Dwyane Wade turned back the clock and tried to lift the Heat above it all Saturday — the loss of Hassan Whiteside, a 13-point, third-quarter deficit and a suddenly red-hot Kyle Lowry.
In the end, it was Lowry who was too much for Wade and the Heat.
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Toronto’s All-Star point guard — in the midst of one of the worst shooting slumps ever in the playoffs — found his stroke in the second half, scoring 29 of his 33 points over the final two quarters to outduel the 38 provided from Wade and lead the Raptors to a 95-91 victory in Game 3 at AmericanAirlines Arena.
But that might not be the toughest pill for Heat fans to swallow.
Whiteside injured his right knee, and his status moving forward in the playoffs is up in the air. Though X-rays on his knee were negative, the Heat’s starting center, who finished third in the Defensive Player of the Year voting, is scheduled to have an MRI on Sunday. He walked out of the arena on Saturday with his right leg in a soft cast.
“My knee went two different ways,” said Whiteside, who estimated the pain in his knee at a seven on a scale from 1 to 10. “I’m just going to pray on it and take it from there.”
Whiteside was fighting for rebounding position in the paint with Lowry on a Gerald Green missed jump shot when he was injured with 10:55 left in the first half. Lowry was pulling down on Whiteside’s left arm, and as the 7-footer was falling to the court, teammate Luol Deng became entangled with Whiteside’s legs as Deng came charging toward the basket.
Whiteside, who had been dealing with a bruised right thigh since Game 3 of the first round series against Charlotte and a right knee strain after he slipped on a wet spot on the court in Game 1 against Toronto, said he thought Lowry “dove or fell into my knee and pushed it in.”
Lowry ended up sticking the knife into the Heat later.
After scoring just four points on 2-of-6 shooting over the first two quarters, he exploded in the second half and scored seven clutch points down the stretch including the go-ahead three-pointer that broke an 82-82 tie with 2:20 left.
The Raptors led by as many as 13 points with 9:46 to play in the third quarter before Wade started the Heat’s comeback.
After he hit both free throws on the foul that sent Raptors center Jonas Valanciunas back to the locker room, Wade followed up his own missed jumper with a dunk and then hit back-to-back three pointers to trim the Raptors’ lead to 64-60 with 3:25 to play in the quarter. His pull-up jumper with 22.6 seconds left in the quarter then tied the score at 68 heading to the fourth.
But it was too much Lowry in the end.
“We needed Kyle to be Kyle tonight,” Raptors coach Dwane Casey said.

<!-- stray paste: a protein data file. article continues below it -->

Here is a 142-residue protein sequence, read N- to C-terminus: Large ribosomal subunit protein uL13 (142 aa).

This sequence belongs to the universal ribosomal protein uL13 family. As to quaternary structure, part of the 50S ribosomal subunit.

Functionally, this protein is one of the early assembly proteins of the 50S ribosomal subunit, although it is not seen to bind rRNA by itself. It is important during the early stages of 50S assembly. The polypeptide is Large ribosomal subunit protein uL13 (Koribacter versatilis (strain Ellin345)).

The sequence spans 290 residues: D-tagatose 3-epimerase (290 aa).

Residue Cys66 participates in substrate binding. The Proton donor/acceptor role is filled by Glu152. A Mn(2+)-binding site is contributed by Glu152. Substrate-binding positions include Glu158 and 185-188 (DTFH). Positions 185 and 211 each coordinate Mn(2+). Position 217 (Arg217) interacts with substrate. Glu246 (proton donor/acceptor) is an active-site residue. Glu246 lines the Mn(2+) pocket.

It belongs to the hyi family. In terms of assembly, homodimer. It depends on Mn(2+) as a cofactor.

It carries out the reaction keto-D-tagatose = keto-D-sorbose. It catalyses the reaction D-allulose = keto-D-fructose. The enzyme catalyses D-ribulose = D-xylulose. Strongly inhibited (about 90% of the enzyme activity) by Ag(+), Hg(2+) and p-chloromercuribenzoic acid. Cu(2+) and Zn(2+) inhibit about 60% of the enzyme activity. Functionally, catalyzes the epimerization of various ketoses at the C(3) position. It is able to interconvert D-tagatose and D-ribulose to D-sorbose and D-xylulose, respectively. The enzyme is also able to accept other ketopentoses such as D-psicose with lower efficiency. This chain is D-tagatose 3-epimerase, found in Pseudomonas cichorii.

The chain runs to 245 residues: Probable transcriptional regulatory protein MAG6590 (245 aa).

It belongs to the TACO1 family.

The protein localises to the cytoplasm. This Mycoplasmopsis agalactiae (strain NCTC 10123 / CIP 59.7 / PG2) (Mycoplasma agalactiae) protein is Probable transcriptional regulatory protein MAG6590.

Said Lowry: “I felt like the shot was there last game to be honest. I felt it was just a matter of time for the shots to go in.”
Joe Johnson missed a three-pointer that would have tied the score at 91 with 16.9 seconds to play. He is now 0 for 10 from three-point range in the series.
“It’s nothing they’re doing defensively,” he said. “I’ve just got to make a shot. Obviously, I haven’t made a three in the series. But I’ll be all right.”
Wade made all four three-pointers for the Heat in the game. Miami finished 4 of 18 from beyond the arc.
“We got some good looks. That’s all you can ask for,” Wade said. “Obviously, we got our turnovers down to nine. We won the rebound battle. But they shot the ball very well. I can’t say it was a lack of focus on the defensive end of the floor. You have to give those guys credit. They made shots.”
The Raptors lost center Valanciunas to a sprained his right ankle with 8:53 to play in the third quarter when he attempted to block a Wade shot as he drove to the basket, fouled Wade and then landed awkwardly.
So both teams were without their staring centers for most of the second half.
Afterward, though, Casey sounded more optimistic than Spoelstra that he would have his starting center back.
“With him it is nothing broken, nothing structural,” Casey said. “So we’ll see what happens.”
The Heat played reserve Udonis Haslem for a season-high 24 minutes in Whiteside’s absence and rotated Josh McRoberts and Amar’e Stoudemire in as well. Somehow, Miami still won the rebounding battle 38-35 and outscored Toronto 38-30 in the paint.
But that means little now.
“No one can be Hassan Whiteside,” Wade said. “So if we’re without him, we’ve got to have confidence in UD, Amar’e and Josh that they can do what they do — because it’s totally different than what Hassan does. Guys just have to step up in a different way.”